Dieter Kurtenbach: The SF Giants were big-timed in their Opening Day loss to the Yankees

Tribune Content Agency

The Giants fancy themselves a big-market team. Their tidy $75 million in estimated annual profit backs up that claim.

But on the diamond, they saw what a real big-market team looks like in Thursday’s season opener in New York.

The Yankees beat the Giants 5-0 behind Aaron Judge’s first-inning home run and a sterling start from ace Gerrit Cole, who struck out 11.

Even with Giants ace Logan Webb striking out one more batter than Cole, it was impossible to watch Thursday’s game and not think: “Man, it would be nice to have those guys.”

The kicker, of course, is that the Giants had their opportunities to sign both.

Cole — the brother-in-law of shortstop Brandon Crawford — was a free agent after the 2019 season. The Giants were reportedly “positioned and motivated” to sign the now-five-time All-Star. And then the Yankees came in, offered the largest contract for a pitcher in the sport’s history, and Cole had no problem shaving his beard and calling the bandbox in the Bronx home.

The Giants did actually offer Judge a contract this past offseason. But like so many free agents before him, San Francisco was just an unaware shill bidder, driving up the price for the eventual winner.

Thank goodness Giancarlo Stanton — who reportedly eschewed a trade to the Giants in 2017 so he could go to the Yankees — went 1-for-4. Otherwise, Thursday would have been overload.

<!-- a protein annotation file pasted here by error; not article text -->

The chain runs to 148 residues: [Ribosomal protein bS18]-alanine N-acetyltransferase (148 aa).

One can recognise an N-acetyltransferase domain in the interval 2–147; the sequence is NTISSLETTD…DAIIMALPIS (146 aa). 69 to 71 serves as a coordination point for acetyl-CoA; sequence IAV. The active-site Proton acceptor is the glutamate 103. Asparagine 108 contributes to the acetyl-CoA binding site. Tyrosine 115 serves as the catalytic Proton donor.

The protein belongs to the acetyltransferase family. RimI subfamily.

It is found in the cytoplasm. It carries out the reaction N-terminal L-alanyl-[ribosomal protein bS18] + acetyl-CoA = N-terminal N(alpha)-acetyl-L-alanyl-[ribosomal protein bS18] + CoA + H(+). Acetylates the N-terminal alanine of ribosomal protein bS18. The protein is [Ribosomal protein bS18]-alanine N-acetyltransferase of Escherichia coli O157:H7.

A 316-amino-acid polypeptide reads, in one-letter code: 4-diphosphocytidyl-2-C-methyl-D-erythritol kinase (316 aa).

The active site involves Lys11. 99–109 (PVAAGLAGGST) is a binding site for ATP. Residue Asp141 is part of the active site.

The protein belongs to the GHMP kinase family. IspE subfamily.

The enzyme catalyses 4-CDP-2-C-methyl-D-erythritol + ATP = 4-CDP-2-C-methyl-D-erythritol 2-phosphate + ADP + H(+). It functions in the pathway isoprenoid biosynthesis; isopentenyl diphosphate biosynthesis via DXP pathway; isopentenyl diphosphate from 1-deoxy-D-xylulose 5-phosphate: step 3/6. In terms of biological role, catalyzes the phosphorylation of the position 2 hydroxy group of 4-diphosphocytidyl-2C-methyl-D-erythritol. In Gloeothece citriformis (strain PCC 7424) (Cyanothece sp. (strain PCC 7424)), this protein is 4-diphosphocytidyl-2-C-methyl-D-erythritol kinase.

The Giants want to win this season behind the strength of numbers and finding marginal advantages.

These Giants are deep. And if everything is the same in the middle of baseball rosters, the Giants want that bottom part of their roster to define this team, hopefully with success.

The Yankees want the top of their roster to define their team.

We know who leads this battle of ideas following one game.

And while all Opening Day results feel unduly big with the benefit of perspective, Webb striking out 12 and not coming close to sniffing a win only adds to the troubles. He pitched wonderfully but was done in by two big longballs and questionable management from Gabe Kapler, who let Cain — I mean, Webb — start the seventh inning but lifted him after a walk.

Kapler’s move wasn’t finding a small advantage and pressing it. No, it was indecision manifested.

But again, Thursday was Game 1 of 162. It’d be naive to think that nine innings of baseball are a predictor of the entire season.

We’ll wait until at least Saturday’s Game 2 to make such a ridiculous claim.

Until then, it’s going to be tough to shake the fact that for those two hours and 33 minutes on Opening Day — roughly the same time it took the Yankees to play the second halves of games over the last decade — the Giants looked feeble compared to their big-money opponents.

Playing big-money teams isn’t an issue the Giants will face in the NL West, right?

Yes, it was an inauspicious start to the season for the Giants.

But hey, at least it didn’t take too long.